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Originally posted by Brushguy

(I'm also going to point this argument of mine to mnelson@lucasarts.com pronto)

 

Why to Mike Nelson? He's not the acting president anymore. Writing these people harassing emails will do nothing.

 

 

 

In unrelated news, I've changed Full Throttle Payback's database listing to now be categorized as PC Win95/98 instead of PC DOS, because this game was definitely in development post-CMI.

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I plan to send my long discussion to several people at Lucasarts (Randy Breen, Mary Bihr, and that new president guy), but I like bugging Mike Nelson.

 

I also think that George Lucas doesn't know what's going on at Lucasarts. On the other hand, he could be saying, "You're doing lots of Star Wars? Making lots of money? Keep it up."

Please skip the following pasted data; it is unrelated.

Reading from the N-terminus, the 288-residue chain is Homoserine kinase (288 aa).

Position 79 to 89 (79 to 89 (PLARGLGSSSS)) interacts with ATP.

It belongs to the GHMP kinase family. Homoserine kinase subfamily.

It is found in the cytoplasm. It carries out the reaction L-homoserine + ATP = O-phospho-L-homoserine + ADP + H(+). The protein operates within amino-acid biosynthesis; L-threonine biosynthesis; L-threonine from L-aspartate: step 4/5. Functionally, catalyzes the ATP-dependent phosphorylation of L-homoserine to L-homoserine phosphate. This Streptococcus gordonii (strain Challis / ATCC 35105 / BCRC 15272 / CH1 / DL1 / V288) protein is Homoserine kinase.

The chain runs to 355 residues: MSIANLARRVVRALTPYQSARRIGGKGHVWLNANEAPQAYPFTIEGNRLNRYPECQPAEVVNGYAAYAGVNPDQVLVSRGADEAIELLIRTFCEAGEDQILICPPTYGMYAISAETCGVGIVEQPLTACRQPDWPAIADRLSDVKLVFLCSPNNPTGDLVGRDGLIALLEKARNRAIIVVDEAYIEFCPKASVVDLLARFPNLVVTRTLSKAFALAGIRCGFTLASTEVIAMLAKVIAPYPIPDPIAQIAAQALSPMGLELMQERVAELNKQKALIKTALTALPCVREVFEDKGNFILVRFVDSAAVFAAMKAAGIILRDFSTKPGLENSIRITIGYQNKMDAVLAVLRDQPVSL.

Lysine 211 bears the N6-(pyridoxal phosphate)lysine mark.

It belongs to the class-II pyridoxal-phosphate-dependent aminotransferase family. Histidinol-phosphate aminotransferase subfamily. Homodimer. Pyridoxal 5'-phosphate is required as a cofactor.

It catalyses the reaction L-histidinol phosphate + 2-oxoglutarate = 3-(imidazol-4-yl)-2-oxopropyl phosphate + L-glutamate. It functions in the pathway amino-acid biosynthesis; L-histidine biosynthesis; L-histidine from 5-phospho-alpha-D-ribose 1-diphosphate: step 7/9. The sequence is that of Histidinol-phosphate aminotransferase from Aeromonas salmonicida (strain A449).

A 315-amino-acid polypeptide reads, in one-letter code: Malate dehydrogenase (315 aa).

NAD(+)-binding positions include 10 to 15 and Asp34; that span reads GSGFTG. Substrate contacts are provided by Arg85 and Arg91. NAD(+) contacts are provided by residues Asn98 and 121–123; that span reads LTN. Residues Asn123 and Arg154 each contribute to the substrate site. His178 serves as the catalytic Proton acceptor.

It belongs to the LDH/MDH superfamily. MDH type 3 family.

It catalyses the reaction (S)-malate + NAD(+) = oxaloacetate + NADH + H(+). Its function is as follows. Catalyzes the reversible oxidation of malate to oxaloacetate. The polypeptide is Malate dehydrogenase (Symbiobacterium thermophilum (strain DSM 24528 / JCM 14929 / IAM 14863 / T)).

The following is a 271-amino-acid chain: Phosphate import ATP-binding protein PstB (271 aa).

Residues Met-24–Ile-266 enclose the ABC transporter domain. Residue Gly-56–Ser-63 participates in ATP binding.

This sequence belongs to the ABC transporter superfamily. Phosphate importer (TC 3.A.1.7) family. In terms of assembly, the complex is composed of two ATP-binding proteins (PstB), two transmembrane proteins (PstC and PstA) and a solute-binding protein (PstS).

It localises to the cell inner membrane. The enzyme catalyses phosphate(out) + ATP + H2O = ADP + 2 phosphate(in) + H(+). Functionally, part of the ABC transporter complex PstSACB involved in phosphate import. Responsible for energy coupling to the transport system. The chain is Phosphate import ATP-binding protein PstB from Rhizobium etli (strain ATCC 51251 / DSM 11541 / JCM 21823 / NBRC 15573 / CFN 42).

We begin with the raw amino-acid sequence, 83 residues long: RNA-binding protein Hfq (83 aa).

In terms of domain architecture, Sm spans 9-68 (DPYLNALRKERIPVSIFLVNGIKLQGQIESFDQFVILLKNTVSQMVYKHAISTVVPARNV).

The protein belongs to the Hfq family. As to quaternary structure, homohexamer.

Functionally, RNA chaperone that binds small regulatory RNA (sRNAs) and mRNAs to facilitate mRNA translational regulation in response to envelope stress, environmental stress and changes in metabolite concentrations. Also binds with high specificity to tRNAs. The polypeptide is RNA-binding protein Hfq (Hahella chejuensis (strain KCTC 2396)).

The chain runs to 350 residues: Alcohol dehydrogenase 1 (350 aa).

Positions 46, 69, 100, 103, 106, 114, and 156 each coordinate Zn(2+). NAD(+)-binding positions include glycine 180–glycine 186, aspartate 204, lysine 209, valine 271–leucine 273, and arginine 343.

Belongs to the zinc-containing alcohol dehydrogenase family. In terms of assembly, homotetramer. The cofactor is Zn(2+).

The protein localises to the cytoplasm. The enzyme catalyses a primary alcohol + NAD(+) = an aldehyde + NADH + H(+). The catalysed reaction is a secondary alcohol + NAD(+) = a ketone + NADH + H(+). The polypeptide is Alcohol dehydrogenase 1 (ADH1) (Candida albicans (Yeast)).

Either way, we can't blame him for the death of Sam and Max 2 and Full Throttle 2 (the correct one).

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I also think that George Lucas doesn't know what's going on at Lucasarts. On the other hand, he could be saying, "You're doing lots of Star Wars? Making lots of money? Keep it up."

 

It isn't smart thinking "good income = measure how good our games are". Without their comfortable Star Was license they would be in another situation.

 

Either way, we can't blame him for the death of Sam and Max 2 and Full Throttle 2 (the correct one).

 

Blame doesn't solve anything directly, but it does spotlight where the problem is. The wrong people made the wrong decitions, and G Lucas should have sorted it.

 

Consider this: He is Lucas of LucasArts. It is his company. If he neglects it, it is his fault, indirectly. If you are king and leave your country, aren't you to blame when your country been invaded.

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Brushguy and company, you're taking a way way simplistic approach to this.

 

First, I suspect George Lucas knows a great deal more about what goes on at LucasArts, regarding what projects are cancelled and the like, than you think.